RMY14(under15): Sexuality and consent

Duration15 minutes
Learning ObjectivesTo understand that sexuality is a complex subject and deeply personal and can change over time.
To also understand the legal and moral complexities of consent.
Tools/materials for the PresenterRural Minds Youth PowerPoint – Sexuality and consent (under15)
Lesson ComponentsSexuality includes your sexual behaviours, attractions, preferences and identity. The intensity of sexual feelings tend to increase as you progress through puberty.
When we talk about our sexuality, we are often talking about our sexual orientation and describing who we are attracted to.
Common sexual orientations include:
Heterosexual – someone who is attracted to the opposite sex, eg. men who are attracted to women, women who are attracted to men
Homosexual – someone who is attracted to the same sex, eg. men who are attracted to men (gay), women who are attracted to women (lesbian)
Bisexual – someone who is attracted to both men and women (although they might be more attracted to one sex than the other)
Asexual – someone who experiences little to no sexual attraction to men or women
There is no right or wrong, it is all about you. You could be attracted to men, women, both, neither, or other gender identities. It is also okay if you don’t know what your sexual orientation or gender identity is, or if they change over time.
Consent is permission and agreeing to participate in a specific activity. It must be given freely.
Sexual consent must be explicit
There must be a clear ‘yes’ by both you and your partner when agreeing to a sexual activity – even kissing and touching. Just because someone didn’t say ‘no’, that doesn’t mean they have given consent.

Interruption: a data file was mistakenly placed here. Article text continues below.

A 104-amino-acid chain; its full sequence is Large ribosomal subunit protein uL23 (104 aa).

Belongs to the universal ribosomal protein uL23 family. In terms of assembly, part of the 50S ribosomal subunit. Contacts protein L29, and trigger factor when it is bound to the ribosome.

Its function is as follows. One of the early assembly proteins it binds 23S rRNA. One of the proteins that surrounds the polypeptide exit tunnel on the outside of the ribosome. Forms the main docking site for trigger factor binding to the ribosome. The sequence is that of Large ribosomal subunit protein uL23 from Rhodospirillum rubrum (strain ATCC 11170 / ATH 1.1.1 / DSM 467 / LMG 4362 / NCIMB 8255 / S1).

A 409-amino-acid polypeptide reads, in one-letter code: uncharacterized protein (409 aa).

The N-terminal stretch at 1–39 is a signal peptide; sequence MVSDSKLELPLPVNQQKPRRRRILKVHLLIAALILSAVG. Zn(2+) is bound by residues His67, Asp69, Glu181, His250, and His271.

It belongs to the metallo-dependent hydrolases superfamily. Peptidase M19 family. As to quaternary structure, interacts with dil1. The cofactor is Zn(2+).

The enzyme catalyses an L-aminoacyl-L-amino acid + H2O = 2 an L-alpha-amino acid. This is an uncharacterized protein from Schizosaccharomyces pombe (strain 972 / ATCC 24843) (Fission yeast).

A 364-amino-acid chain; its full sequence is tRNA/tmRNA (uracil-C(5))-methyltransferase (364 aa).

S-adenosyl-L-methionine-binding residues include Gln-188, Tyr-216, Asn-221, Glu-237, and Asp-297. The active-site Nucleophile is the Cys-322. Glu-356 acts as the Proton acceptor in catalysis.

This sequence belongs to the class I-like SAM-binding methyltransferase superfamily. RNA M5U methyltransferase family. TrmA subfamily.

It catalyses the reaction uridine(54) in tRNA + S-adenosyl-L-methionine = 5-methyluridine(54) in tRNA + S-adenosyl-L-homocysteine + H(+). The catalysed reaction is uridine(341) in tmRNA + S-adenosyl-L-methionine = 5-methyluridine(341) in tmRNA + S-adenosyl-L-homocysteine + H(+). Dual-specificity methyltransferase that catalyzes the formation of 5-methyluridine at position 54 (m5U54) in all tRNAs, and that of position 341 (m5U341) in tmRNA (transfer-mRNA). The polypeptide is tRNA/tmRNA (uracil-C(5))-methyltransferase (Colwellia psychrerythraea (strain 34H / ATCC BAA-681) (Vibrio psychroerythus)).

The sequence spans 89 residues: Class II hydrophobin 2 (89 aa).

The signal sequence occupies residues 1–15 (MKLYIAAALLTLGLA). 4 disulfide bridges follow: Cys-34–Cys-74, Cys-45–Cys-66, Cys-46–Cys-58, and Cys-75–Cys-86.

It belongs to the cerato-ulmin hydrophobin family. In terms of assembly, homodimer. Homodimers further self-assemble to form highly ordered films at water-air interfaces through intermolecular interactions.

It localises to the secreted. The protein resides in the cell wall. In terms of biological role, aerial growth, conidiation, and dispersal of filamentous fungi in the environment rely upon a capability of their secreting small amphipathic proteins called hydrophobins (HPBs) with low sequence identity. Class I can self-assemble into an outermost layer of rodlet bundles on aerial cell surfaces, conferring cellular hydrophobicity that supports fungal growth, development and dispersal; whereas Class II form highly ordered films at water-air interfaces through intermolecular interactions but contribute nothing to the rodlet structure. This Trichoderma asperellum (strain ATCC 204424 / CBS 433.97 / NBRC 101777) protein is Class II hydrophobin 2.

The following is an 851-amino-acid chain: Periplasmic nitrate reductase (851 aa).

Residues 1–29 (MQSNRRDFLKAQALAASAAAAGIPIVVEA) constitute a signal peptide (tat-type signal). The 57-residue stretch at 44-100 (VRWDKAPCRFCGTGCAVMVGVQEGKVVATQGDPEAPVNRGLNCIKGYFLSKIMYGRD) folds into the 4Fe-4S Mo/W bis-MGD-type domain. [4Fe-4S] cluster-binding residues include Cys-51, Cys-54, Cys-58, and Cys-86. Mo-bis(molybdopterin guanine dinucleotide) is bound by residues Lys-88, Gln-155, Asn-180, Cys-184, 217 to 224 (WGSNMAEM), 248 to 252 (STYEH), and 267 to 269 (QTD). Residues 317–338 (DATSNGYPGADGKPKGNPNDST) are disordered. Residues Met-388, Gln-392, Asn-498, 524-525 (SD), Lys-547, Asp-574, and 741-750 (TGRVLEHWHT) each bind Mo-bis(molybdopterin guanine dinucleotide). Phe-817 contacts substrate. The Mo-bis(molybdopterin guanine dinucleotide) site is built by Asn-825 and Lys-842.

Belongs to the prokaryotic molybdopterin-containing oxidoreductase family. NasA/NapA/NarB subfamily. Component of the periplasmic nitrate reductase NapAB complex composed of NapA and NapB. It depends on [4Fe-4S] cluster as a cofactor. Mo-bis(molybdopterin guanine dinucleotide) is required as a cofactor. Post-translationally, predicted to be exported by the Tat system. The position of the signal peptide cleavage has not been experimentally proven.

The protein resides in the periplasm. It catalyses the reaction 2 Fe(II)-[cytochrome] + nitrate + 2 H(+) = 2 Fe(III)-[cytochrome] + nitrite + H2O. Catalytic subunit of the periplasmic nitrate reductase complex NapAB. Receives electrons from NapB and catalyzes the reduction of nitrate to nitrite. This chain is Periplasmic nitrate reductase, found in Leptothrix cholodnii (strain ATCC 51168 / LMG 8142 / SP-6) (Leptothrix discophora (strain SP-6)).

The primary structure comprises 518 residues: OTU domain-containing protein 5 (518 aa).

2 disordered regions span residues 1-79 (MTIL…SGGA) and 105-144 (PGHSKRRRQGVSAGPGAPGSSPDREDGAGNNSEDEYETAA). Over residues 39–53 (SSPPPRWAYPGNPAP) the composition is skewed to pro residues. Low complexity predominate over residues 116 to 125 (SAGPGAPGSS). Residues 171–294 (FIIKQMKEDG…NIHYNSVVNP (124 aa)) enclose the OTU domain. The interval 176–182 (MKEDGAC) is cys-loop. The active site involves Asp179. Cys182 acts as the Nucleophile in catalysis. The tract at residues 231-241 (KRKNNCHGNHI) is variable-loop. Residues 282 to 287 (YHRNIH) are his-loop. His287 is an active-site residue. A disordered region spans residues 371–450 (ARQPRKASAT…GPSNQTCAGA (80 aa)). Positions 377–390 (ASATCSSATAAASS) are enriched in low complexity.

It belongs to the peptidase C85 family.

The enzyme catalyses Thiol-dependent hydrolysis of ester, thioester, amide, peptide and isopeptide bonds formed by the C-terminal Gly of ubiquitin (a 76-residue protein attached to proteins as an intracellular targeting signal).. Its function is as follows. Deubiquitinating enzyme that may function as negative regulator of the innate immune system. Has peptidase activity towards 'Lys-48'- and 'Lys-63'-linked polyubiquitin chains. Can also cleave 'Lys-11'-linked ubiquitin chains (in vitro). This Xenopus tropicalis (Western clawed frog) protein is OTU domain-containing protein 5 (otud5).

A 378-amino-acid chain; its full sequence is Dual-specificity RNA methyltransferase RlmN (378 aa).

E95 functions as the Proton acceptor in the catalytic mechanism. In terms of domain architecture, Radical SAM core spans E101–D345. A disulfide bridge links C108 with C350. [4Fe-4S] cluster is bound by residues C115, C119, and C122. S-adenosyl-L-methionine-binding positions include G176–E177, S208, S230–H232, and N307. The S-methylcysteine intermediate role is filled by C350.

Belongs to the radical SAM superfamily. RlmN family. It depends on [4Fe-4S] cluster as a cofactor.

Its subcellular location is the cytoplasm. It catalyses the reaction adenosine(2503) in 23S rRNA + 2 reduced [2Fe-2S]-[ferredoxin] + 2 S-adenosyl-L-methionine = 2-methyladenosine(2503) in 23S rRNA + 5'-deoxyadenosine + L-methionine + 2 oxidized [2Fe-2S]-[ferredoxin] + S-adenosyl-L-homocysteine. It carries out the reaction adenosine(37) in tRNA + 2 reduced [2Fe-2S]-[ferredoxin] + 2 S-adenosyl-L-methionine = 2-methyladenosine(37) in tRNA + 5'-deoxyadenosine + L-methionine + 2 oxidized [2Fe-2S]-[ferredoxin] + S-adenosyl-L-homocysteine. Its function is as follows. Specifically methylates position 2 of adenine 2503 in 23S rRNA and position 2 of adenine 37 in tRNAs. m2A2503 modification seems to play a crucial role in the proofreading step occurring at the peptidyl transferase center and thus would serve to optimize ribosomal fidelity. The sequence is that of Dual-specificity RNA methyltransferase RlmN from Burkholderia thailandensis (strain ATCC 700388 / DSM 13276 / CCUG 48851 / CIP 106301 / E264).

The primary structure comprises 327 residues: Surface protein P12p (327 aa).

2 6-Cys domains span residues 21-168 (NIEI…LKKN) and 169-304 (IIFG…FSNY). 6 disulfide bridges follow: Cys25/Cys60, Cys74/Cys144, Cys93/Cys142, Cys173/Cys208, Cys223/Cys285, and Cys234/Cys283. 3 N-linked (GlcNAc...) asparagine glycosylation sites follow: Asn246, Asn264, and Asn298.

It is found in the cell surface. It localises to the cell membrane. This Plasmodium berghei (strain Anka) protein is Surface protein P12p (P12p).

You can always change your mind
You or your partner can change your mind at any time, even if the sexual activity has already started. You are both entitled to withdraw
consent. If this happens, both people must stop. Not stopping when someone has changed their mind is sexual assault.
It’s good to check in with each other
Even once consent is given, you need to keep checking in with your partner. Take notice of their body language and ask if they are okay.
If you are not comfortable with what is happening, you need to tell your partner. You might need to stop, slow down or take a break.
It’s fine to slow things down or stop
If you’re just not feeling it, there is no reason for you to do anything sexual. Your partner should always respect your feelings, just like you should respect theirs.
Alcohol and drugs affect consent
Simply put, you cannot give consent if you are drunk or under the influence of drugs. Consent must be given freely and, if you are under the influence, your ability to make decisions will be affected.
On the other hand, if you are sexual with someone who is not fully aware of what is going on for any reason (and therefore cannot give consent), it is sexual assault.
Your body, your choice. Always.
Key messagesThere are many different types of sexual behaviours, preferences, attractions, orientations and identities.
There is no right or wrong when it comes to your own sexuality.
It is okay if you’re not sure what your sexual identity or orientation is, or if it changes over time.
Consent must always be clear and freely given
It is against the law to engage in sexual activity without consent.
There are the five things you need to know about sexual consent:
1. Sexual Consent must be explicit
2. You can always change your mind
3. It is good to check in with each other
4. It is fine to slow things down or stop
5. Drink and drugs affect consent
Your body, your choice, always
ReflectionWhat is the most important thing you learnt about sexuality and consent today?